Stoppa then proposed a differential equation for the elasticity

1 À [F(x)]1=u

h(x, F) ¼ x ! x0 . 0,

Á g[x, F(x)], (2:74)

[F(x)]1=u

where u . 0, and g(x, y) is positive in 0 , y , 1.

For g(x, y) ¼ g(x), F(x) = 0, 1, and dF 1=u =dF ¼ F 1À1=u =u, the solution of this

differential equation is

& ° 1 '

˜(t) dt

F(x) ¼ 1 À exp ,

0

where ˜(t) ¼ g(t)=(ut) is a real function integrable on a subset of Rþ . For example,

if g is chosen as bux=(1 À bx), b, bx, 1=(b À x), bx sec2 x, respectively, with b . 0,

we obtain the following c.d.f.™s:

F(x) ¼ (bx)u 0 , x , 1=b

I:

Àb u

1,x,1

F(x) ¼ (1 À x )

II:

F(x) ¼ (1 À eÀbx )u 0,x,1

III:

F(x) ¼ [1 À (bxÀ1 À 1)1=(ub) ]u b=2 , x , b

IV:

F(x) ¼ (1 À beÀ tan x )u Àp=2 , x , p=2

V:

53

2.3 SYSTEMS OF DISTRIBUTIONS

For u ¼ 1 we arrive at various cases of the Burr system, whereas for u = 1 type I

de¬nes a power function distribution, type II a generalized Pareto, and type III a

generalized exponential distribution, respectively.

In a later paper, Stoppa (1993) presented a classi¬cation of distributions inspired

by the classical table of chemical elements of Mendeleyev. Stoppa™s table comprises

15 so-called periods de¬ned by families of distributions for which log h(x, F)

depends on a single parameter. Within each period there are subfamilies of

distributions characterized by up to ¬ve parameters.

As far as income distributions are concerned, special interest is focused on family

no. 31 of the system whose c.d.f. is given by

& b3 'À1=b1

x

þc , (2:75)

Àb1

b3

where in general b1 = 0 and b3 = 0. For b1 , 0, b3 , 0, we get the generalized

Pareto type I (the Stoppa distribution), for b1 . 0, b3 , 0, we obtain the inverted

Stoppa distribution; b1 , 0, b3 . 0 yields a generalized power function; b1 . 0,

b3 . 0 gives us the Burr III (Dagum type I) distribution; and ¬nally for b1 ¼ À1,

b3 , 0, we obtain the classical Pareto type I distribution.

Transformation Systems

The Pearson curves were designed in such a manner that for any possible pairs of

p¬¬¬¬¬

values b1 , b2 there is just one corresponding member of the Pearson family of

distributions. Alternatively, one may be interested¬¬¬¬¬ a transformation, to normality,

p in

say, such that for any possible pairs of values b1 , b2 there is one corresponding

normal distribution. Unfortunately, no such single transformation is available;

however, Johnson (1949) has described a set of three transformations which, when

p¬¬¬¬¬

combined, do provide one distribution corresponding to each pair of values b1 , b2 .

These transformations are

Z ¼ m þ s log(X À l), X . l, (2:76)

& '

X Àl

Z ¼ m þ s log l , X , l þ j,

, (2:77)

lþjÀX

and

& '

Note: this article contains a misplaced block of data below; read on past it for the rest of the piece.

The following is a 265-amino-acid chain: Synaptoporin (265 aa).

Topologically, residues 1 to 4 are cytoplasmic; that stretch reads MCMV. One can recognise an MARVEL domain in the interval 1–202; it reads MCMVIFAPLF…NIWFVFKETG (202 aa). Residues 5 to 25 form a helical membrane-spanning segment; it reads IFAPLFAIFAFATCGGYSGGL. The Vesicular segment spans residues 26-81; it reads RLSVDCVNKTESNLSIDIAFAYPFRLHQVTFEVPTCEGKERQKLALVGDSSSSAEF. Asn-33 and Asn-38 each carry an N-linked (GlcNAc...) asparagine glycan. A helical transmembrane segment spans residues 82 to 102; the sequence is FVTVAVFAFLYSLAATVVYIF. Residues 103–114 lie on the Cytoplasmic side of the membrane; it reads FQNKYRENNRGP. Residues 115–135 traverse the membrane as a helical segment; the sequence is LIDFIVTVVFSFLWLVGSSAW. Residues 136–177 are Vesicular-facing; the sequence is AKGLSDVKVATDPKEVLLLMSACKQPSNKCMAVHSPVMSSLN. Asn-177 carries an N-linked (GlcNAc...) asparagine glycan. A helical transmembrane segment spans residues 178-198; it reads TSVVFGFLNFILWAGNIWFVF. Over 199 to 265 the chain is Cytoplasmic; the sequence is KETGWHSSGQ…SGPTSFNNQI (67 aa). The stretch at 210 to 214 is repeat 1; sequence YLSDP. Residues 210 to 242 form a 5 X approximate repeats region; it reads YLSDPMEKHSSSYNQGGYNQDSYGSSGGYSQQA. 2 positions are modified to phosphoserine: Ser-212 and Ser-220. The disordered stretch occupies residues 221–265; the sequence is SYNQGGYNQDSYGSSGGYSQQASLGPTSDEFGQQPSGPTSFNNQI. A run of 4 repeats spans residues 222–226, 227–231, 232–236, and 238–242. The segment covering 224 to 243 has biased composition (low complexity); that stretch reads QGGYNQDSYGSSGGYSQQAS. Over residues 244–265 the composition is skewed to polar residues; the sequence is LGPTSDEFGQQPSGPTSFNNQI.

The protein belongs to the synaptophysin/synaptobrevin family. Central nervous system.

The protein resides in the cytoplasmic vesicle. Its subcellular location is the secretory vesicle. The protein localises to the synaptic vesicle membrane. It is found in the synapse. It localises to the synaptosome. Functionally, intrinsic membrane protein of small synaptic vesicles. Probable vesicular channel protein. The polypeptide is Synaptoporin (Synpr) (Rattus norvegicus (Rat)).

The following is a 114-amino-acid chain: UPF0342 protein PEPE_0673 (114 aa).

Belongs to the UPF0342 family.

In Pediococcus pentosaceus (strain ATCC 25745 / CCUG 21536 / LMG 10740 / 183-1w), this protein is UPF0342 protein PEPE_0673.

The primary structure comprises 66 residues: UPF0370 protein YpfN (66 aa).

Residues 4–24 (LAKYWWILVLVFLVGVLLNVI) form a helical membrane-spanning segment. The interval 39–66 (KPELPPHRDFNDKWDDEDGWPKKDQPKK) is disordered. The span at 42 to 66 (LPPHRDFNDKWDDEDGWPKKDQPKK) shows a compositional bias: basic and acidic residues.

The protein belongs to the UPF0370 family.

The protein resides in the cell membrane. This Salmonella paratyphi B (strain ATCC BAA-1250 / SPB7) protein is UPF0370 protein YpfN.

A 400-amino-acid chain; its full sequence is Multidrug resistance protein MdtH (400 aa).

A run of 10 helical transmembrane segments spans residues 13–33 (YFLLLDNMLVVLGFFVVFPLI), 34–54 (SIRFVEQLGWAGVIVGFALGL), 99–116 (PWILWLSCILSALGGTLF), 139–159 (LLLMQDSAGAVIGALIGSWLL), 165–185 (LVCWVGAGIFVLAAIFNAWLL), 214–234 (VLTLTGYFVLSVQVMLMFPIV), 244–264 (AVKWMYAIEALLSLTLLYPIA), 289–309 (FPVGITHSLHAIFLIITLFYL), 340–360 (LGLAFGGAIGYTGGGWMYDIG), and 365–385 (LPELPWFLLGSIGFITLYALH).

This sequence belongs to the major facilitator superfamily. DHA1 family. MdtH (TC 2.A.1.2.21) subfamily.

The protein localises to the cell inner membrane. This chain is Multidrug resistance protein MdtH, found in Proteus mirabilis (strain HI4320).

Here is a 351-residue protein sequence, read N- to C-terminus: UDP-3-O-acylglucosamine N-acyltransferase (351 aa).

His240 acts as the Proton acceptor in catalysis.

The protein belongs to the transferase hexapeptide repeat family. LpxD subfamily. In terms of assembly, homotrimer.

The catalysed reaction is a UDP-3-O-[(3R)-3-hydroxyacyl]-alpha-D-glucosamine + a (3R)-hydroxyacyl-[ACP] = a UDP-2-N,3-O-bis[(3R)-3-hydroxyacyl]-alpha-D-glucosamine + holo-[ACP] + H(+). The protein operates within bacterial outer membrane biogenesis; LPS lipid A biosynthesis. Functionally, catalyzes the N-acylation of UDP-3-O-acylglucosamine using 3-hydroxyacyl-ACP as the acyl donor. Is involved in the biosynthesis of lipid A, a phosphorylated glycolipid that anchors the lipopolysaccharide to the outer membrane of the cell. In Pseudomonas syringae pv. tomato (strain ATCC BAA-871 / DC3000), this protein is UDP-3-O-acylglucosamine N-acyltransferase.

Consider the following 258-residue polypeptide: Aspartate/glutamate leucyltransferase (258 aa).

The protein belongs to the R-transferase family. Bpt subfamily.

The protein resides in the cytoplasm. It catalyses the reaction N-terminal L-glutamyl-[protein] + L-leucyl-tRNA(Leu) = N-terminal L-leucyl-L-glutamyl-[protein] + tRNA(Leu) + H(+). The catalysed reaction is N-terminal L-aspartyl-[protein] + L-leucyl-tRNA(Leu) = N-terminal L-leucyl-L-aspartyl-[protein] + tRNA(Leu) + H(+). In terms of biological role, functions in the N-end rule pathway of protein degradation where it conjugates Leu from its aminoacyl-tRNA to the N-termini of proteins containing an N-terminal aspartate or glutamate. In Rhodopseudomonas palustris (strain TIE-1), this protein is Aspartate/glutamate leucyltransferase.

X Àl

Z ¼ m þ s sinhÀ1 À 1 , X , 1:

, (2:78)

j

Here Z follows a standard normal distribution and m, s, l, j represent parameters of

which j must be positive and s non-negative.

54 GENERAL PRINCIPLES

The distributions de¬ned by the preceding equation are usually denoted as SL , SB ,

and SU . Below we shall deal only with the SL distributions, under the more familiar

name of three-parameter lognormal distributions.

It is natural to extend Johnson™s approach to nonnormal random variables Z. For a

Z following a standard logistic distribution with c.d.f.

1

À1 , z , 1,

F(z) ¼ ,

1 þ eÀz

the distributions associated with the corresponding sets of transformations have been

described by Tadikamalla and Johnson (1982) and Johnson and Tadikamalla (1992).

The resulting distributions are usually denoted as LL , LB , and LU . For a Z following a

Laplace (or double exponential) distribution with p.d.f.

1

f (z) ¼ eÀjzj , À1 , z , 1,

2

the corresponding distributions have been discussed by Johnson (1954); they are

0 0 0

denoted as SL , SB ; and SU .

We shall encounter distributions of the LL type”that is, log-logistic distributions”

0

and generalizations thereof in Chapter 6 and (generalizations of) SL distributions in

Chapter 4, albeit under the name of generalized lognormal distributions. In fact, with

little exaggeration, this book can be considered a monograph on exponential

transformations of some of the more familiar statistical distributions. Speci¬cally,

if Z is

Exponential, then exp (Z) follows a Pareto distribution”a distribution studied

.

in Chapter 3.

Normal, then exp (Z) follows, of course, a lognormal distribution”a distri-

.

bution studied in Chapter 4.

Gamma, then exp (Z) follows a loggamma distribution”a distribution studied

.

in Chapter 5.

Logistic, then exp (Z) follows a log-logistic distribution”a distribution studied,

.

along with its generalizations, in Chapter 6.

Rayleigh, then exp (Z) follows a Benini distribution”a distribution studied in

.

Chapter 7.

Less prominent choices for Z include the exponential power (Box and Tiao, 1973)

and the Perks (1932) distributions, their exponential siblings are called generalized

lognormal and Champernowne distributions and are explored in Sections 4.10 and

7.3, respectively. Very few distributions studied here do not originate from an

exponential transformation, mainly the gamma-type models of Chapter 5.

55